How to Take Away Your Opponent's Confidence

How to Help Your Opponent(s) to Play Worse

One of the keys to winning a tennis match is to get your opponent to play worse than her average. The best way to do this is to take away your opponent’s strengths by using intelligent targets and patterns of play. However, there is a second way which is under-appreciated.

Accessing this second way requires that you first and foremost “see” what happened on the previous point. Once you have “seen”, you then ask yourself a simple question: if I were Player X (my opponent) what would I do now?

Here are some concrete examples from doubles:

  1. A returner attempts to go down your line and misses the shot. Put yourself in the returner’s shoes. Most likely, she will be saying: "Why did you go down the line? Just hit your good solid cross court return and get into the point." This then becomes an ideal moment to poach.
  2. You have poached successfully on the prior point against a particular returner. Again, you should ask: "What would she do now?" The returner is most likely saying: "I need to go down the line to keep her honest." On the point after a successful poach, use a fake and stay and attempt to draw the ball to yourself at net. Against many returners this play will work like a charm.
  3. Your opponent misses a fairly easy volley AND she is the weaker of the two players on the opposing side of the net. On the next point, you immediately make her play another volley even if this means returning serve directly at her at the net. This works even better when the point is important, i.e. 40-30, 30-40, or deuce. The combination of the scoring pressure and her shaky confidence often results in another error. At this point, her partner begins to panic and may either begin to overhit or just mentally check out of the match.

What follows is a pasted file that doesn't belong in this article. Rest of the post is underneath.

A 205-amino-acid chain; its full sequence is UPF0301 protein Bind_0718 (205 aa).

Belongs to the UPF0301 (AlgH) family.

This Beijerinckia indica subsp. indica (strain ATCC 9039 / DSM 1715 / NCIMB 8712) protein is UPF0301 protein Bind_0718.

Players spend an awful lot of time worrying about their own games and this is certainly justified: you must have confidence in your ability to execute your shots. However, an important component of beating a player your own level or somewhat better is your ability to get them to play worse than their average. If you can do this, you can put yourself into winning position.

In the examples above, it is clear that you are beginning to get into the head of your opponent. In #2, for example, a returner, after a successful poach followed by a successful fake and stay will be muttering: "There’s nowhere good to hit the ball." When this happens to a player, they often respond by missing either out or into the net. Since matches are almost always determined by unforced errors, you are well on your way to victory. Or, as mentioned above in #3, the stronger player may check out: "Whenever they need a point, they simply hit to her. There’s nothing I can do … hmmm, what am I going to eat for lunch?"

Years ago, there was a Czech engineer who used to hang out at Chestnut Ridge. A lot of people thought he was crazy (well, he was!) but he had quite a few interesting ideas about tennis. One of his favorite expressions was: KICK THEM WHEN THEY ARE DOWN. I have given you a couple of examples of how to do this … and it’s important that you recognize and take advantage of these situations … because, if you don’t, the next thing you know your opponent is playing her best tennis and you are in a dogfight!

Bob Schewior

Bob Schewior Director of Tennis

Bob Schewior has been the Director of Tennis at CRRC since 1985. His playing accomplishments include playing #1 at Rutgers University 1971-73. In 1988 and 1991, he was ranked in the Top 20 nationally in Men’s 35 and 40 Singles respectively as well as a #6 national ranking in Men’s 35 Doubles in 1988.

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